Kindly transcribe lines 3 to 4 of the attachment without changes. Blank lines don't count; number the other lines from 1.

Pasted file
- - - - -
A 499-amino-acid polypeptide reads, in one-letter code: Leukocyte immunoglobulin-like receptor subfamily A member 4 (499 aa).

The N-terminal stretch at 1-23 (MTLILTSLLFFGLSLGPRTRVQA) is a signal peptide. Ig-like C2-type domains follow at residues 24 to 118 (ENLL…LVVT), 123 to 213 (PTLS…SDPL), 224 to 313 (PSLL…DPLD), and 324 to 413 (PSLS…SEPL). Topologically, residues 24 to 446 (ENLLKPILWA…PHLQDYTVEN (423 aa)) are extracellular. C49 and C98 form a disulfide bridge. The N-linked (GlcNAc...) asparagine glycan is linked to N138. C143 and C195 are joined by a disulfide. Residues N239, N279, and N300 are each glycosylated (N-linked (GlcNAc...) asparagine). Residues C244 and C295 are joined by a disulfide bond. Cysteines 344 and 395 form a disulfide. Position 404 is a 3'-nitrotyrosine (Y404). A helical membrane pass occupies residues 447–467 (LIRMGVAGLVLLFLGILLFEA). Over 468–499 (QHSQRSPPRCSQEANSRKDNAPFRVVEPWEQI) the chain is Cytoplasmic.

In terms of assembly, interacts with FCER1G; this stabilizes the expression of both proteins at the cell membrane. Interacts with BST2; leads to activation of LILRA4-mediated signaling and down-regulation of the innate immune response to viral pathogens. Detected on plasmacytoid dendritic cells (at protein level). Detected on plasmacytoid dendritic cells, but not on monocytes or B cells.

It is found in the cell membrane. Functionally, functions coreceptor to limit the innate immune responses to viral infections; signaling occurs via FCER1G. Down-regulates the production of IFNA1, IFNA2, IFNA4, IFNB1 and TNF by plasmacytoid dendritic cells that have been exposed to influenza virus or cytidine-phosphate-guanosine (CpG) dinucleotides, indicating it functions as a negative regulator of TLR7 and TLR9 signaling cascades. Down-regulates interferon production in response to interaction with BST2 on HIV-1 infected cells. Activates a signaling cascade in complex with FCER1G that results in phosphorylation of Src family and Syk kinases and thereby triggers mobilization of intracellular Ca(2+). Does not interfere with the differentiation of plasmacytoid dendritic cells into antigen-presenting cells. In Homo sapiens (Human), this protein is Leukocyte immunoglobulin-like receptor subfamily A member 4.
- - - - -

In terms of assembly, interacts with FCER1G; this stabilizes the expression of both proteins at the cell membrane. Interacts with BST2; leads to activation of LILRA4-mediated signaling and down-regulation of the innate immune response to viral pathogens. Detected on plasmacytoid dendritic cells (at protein level). Detected on plasmacytoid dendritic cells, but not on monocytes or B cells.

It is found in the cell membrane. Functionally, functions coreceptor to limit the innate immune responses to viral infections; signaling occurs via FCER1G. Down-regulates the production of IFNA1, IFNA2, IFNA4, IFNB1 and TNF by plasmacytoid dendritic cells that have been exposed to influenza virus or cytidine-phosphate-guanosine (CpG) dinucleotides, indicating it functions as a negative regulator of TLR7 and TLR9 signaling cascades. Down-regulates interferon production in response to interaction with BST2 on HIV-1 infected cells. Activates a signaling cascade in complex with FCER1G that results in phosphorylation of Src family and Syk kinases and thereby triggers mobilization of intracellular Ca(2+). Does not interfere with the differentiation of plasmacytoid dendritic cells into antigen-presenting cells. In Homo sapiens (Human), this protein is Leukocyte immunoglobulin-like receptor subfamily A member 4.